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Elissa Rose Maybloom v. Jackson Township Board of Education and Jackson Township Memorial High

March 3, 2011

ELISSA ROSE MAYBLOOM, PLAINTIFF-APPELLANT,
v.
JACKSON TOWNSHIP BOARD OF EDUCATION AND JACKSON TOWNSHIP MEMORIAL HIGH SCHOOL, DEFENDANTS-RESPONDENTS.



On appeal from the Superior Court of New Jersey, Law Division, Ocean County, Docket No. L-0067-09.

Per curiam.

NOT FOR PUBLICATION WITHOUT THE APPROVAL OF THE APPELLATE DIVISION

Argued January 19, 2011 - Decided Before Judges Carchman and Messano.

Plaintiff Elissa Rose Maybloom appeals from the grant of summary judgment to defendants Jackson Township Board of Education and Jackson Township Memorial High School (collectively, defendants). Plaintiff raises the following points on appeal:

POINT I: PRINCIPLES OF ORDINARY NEGLIGENCE SHOULD APPLY WHEN A SCHOOL'S NEGLIGENT SUPERVISION OF A CHILD IS A CAUSE OF THAT CHILD BECOMING INJURED FROM A DANGEROUS CONDITION OF SCHOOL PROPERTY POINT II: THE MOTION JUDGE ERRONEOUSLY DETERMINED AS A MATTER OF LAW THAT RESPONDENTS DID NOT MAINTAIN A DANGEROUS CONDITION OF PROPERTY AND DID NOT ACT IN A PALPABLY UNREASONABLE MANNER PURSUANT TO N.J.S.A. 59:4-2 We have considered these arguments in light of the motion record and applicable legal standards. We affirm.

When reviewing a grant of summary judgment, we employ the same standards used by the motion judge. Atl. Mut. Ins. Co. v. Hillside Bottling Co., Inc., 387 N.J. Super. 224, 230 (App. Div.), certif. denied, 189 N.J. 104 (2006). We first determine whether the moving party has demonstrated there were no genuine disputes as to material facts. Ibid.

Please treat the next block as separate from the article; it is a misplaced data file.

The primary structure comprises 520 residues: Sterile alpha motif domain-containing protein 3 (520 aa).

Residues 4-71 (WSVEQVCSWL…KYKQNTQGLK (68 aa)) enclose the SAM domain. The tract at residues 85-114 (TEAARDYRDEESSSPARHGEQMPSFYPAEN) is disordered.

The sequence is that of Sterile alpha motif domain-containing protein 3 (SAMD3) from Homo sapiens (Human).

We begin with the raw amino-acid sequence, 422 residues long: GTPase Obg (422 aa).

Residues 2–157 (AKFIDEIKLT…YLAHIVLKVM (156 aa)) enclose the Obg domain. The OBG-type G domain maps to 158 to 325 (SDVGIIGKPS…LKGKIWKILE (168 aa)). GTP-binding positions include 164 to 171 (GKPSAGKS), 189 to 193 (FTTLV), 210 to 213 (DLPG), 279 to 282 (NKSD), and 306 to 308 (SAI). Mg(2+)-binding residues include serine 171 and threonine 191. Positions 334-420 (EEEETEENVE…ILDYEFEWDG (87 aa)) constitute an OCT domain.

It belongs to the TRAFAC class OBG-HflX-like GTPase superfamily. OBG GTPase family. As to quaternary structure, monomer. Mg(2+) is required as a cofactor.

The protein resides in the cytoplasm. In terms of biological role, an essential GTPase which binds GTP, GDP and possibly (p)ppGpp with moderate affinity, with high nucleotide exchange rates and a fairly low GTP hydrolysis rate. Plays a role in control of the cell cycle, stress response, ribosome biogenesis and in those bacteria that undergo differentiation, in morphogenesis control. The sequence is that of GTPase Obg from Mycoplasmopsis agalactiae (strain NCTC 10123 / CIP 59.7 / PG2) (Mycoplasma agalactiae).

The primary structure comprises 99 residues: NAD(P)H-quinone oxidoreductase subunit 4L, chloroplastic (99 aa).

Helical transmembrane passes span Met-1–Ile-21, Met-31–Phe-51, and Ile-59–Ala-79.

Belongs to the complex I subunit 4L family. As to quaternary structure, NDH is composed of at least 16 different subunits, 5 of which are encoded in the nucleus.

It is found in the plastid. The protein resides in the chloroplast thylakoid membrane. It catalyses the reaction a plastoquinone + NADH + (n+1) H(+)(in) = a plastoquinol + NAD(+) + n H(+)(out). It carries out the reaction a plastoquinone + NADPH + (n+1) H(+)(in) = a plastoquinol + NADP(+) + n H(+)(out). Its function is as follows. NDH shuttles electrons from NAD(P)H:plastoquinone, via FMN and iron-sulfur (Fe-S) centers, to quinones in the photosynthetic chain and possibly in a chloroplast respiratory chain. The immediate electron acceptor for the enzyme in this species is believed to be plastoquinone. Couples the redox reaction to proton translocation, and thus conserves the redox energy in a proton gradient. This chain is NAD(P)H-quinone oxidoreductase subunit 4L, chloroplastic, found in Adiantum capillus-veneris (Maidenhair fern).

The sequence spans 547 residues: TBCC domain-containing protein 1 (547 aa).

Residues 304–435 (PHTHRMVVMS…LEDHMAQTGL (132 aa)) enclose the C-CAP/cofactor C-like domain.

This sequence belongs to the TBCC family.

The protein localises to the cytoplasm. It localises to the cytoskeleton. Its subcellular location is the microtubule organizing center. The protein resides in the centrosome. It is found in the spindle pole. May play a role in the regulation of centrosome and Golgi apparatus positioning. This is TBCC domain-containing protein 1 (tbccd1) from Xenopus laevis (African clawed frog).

[A] determination whether there exists a "genuine issue" of material fact that precludes summary judgment requires the motion judge to consider whether the competent evidential materials presented, when viewed in the light most favorable to the non-moving party, are sufficient to permit a rational factfinder to resolve the alleged disputed issue in favor of the non-moving party. [Brill v. Guardian Life Ins. Co. of Am., 142 N.J. 520, 540 (1995).]

We then decide "whether the motion judge's application of the law was correct." Atl. Mut. Ins. Co., supra, 387 N.J. Super. at 231. We owe no deference to the motion judge's conclusions on issues of law. Ibid. (citing Manalapan Realty, L.P. v. Twp. Comm. of Manalapan, 140 N.J. 366, 378 (1995)).

I.We glean the following facts from the motion record.

On September 27, 2004, plaintiff, a sophomore at Jackson Memorial High School, was in gym class. She was playing co-ed flag football on an outdoor grass field known as field #4, normally used by the girls' field hockey team. Plaintiff had never played football before that day and had never been on field #4. Prior to the game, plaintiff's teacher, Scott Goodale, had the class participate in drills, which plaintiff described in her deposition as demonstrating "how to catch a football, like a way not to hurt yourself, things like that." Plaintiff further testified that no one in the class complained to Goodale about the condition of the field.

Although the field hockey team had conducted practice on field #4, plaintiff testified that no games had yet been played on the field in the new school year. On the first play of the game, plaintiff ran to catch a pass when "[her] foot got caught in one of the divots, and [her] knee twisted and [she] fell."